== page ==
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Inmate confesses to 90 deaths; investigators corroborate 30

This undated photo provided by the Ector County Texas Sheriff's Office shows Samuel Little. A Texas prosecutor says Little, convicted in three California murders but long suspected in dozens of deaths, now claims he was involved in about 90 killings nationwide. The prosecutor says Little is now charged in the 1994 death of a Texas woman. He says investigations are ongoing, but Little has now provided details in more than 90 deaths dating to about 1970. (Ector County Texas Sheriff's Office via AP)

DALLAS (AP) — A man convicted of three California murders and long suspected in numerous other deaths now claims he was involved in about 90 killings nationwide spanning nearly four decades, and investigators already have corroborated about a third of those, a Texas prosecutor said Thursday.

Ector County District Attorney Bobby Bland said 78-year-old Samuel Little was booked into jail this week following his indictment in the 1994 death of a Texas woman. Investigations are ongoing, but Little has provided details in more than 90 deaths dating to about 1970, Bland said.

Little was brought to Texas in September, and investigators with law enforcement agencies in several states traveled to speak with him about unsolved homicides.

“They’re able to match up over 30 cases so far,” Bland said. “So far we don’t have any false information coming from him.”

If the number of killings Little claims to have committed proves true, it would make him one of the most prolific killers in U.S. history. Ted Bundy confessed to 30 homicides from about 1974 to 1978. John Wayne Gacy killed at least 33 boys and young men in the 1970s.

Arguably one of the deadliest globally was an English general practitioner named Harold Shipman, who an investigative panel determined was responsible for the deaths of 250. He was convicted in 2000 in the deaths of 15.

During his 2014 trial in Los Angeles, prosecutors said Little was likely responsible for at least 40 killings since 1980. Authorities at the time were looking for possible links to deaths in Florida, Georgia, Kentucky, Louisiana, Mississippi, Missouri, Ohio and Texas.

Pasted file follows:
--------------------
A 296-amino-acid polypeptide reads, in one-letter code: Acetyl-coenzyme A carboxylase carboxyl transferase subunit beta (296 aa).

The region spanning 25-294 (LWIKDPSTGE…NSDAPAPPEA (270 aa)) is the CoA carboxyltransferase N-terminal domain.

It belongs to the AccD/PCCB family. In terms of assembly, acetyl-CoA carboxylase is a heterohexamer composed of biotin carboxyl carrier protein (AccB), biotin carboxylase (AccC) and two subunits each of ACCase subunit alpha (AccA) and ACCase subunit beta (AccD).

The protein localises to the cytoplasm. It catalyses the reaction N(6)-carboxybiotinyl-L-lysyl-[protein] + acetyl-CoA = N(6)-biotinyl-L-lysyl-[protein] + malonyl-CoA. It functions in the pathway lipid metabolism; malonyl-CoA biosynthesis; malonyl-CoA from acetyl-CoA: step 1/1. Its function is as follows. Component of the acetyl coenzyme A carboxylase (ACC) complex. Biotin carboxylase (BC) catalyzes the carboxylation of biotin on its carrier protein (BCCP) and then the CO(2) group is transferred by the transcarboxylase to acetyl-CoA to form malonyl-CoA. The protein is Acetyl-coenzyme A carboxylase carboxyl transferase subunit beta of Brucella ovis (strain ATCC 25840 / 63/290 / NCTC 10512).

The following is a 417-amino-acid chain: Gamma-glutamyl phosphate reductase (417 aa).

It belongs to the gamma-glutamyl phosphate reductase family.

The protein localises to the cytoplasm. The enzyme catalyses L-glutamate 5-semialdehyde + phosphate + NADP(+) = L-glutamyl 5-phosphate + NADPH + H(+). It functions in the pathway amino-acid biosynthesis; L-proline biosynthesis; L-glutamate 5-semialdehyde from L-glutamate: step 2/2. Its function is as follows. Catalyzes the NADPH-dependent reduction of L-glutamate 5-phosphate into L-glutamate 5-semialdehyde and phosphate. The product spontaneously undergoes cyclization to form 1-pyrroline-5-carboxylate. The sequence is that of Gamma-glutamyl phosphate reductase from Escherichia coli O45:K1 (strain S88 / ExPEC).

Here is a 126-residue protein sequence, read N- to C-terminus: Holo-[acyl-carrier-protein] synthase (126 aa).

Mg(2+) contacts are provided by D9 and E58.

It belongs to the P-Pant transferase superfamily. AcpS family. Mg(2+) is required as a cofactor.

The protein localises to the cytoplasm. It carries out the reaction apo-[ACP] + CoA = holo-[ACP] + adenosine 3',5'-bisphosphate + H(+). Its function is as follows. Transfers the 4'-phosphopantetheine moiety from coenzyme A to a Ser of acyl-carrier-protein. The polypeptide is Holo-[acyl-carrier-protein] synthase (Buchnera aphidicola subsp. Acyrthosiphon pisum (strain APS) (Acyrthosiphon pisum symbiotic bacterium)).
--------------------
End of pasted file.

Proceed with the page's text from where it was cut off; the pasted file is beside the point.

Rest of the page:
Bland said Little recently provided details to Texas Ranger James Holland that showed Little was in Odessa, Texas, when Denise Christie Brothers was last seen in 1994. Her body was found about a month later in a vacant lot. Holland eventually elicited a confession from Little and admissions to dozens of other killings from about 1970 to 2005, Bland said.

The rangers are an elite team of investigators within the Texas Department of Public Safety. DPS did not respond to requests Thursday to speak with Holland.

Little was being held without bond Thursday in the Ector County jail on a murder charge relating to Brothers’ death. Jail records don’t indicate whether he has an attorney. He has a court appearance scheduled for Nov. 26.

Little was brought to Texas for questioning in the case from California, where he was convicted in 2014 in the deaths years earlier of the three women in Los Angeles County. DNA evidence collected from old crime scenes was used to match samples of his stored in a criminal database.

Los Angeles cold-case detectives at the time suspected Little was a serial killer, a transient and former boxer who traveled the country preying on drug addicts, troubled women and others. His criminal history includes offenses committed in 24 states spread over 56 years — mostly assault, burglary, armed robbery, shoplifting and drug violations.

Those detectives determined that Little often delivered a knockout punch to women and then proceeded to strangle them while masturbating, dumping the bodies and soon after leaving town.

Little, who often went by the name Samuel McDowell, grew up with his grandmother in Lorain, Ohio. His criminal history shows his first arrest came at age 16 on burglary charges.

For years he had denied to investigators in different states that he was responsible for any killings. Bland speculates that he finally confessed after the appeals to his life sentence in California were ultimately rejected and he no longer had any reason to hide his role.

“People for years have been trying to get a confession out of him and James Holland is the one who finally got him to give that information,” Bland said.

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Tami Abdollah in Washington, D.C. contributed to this report.

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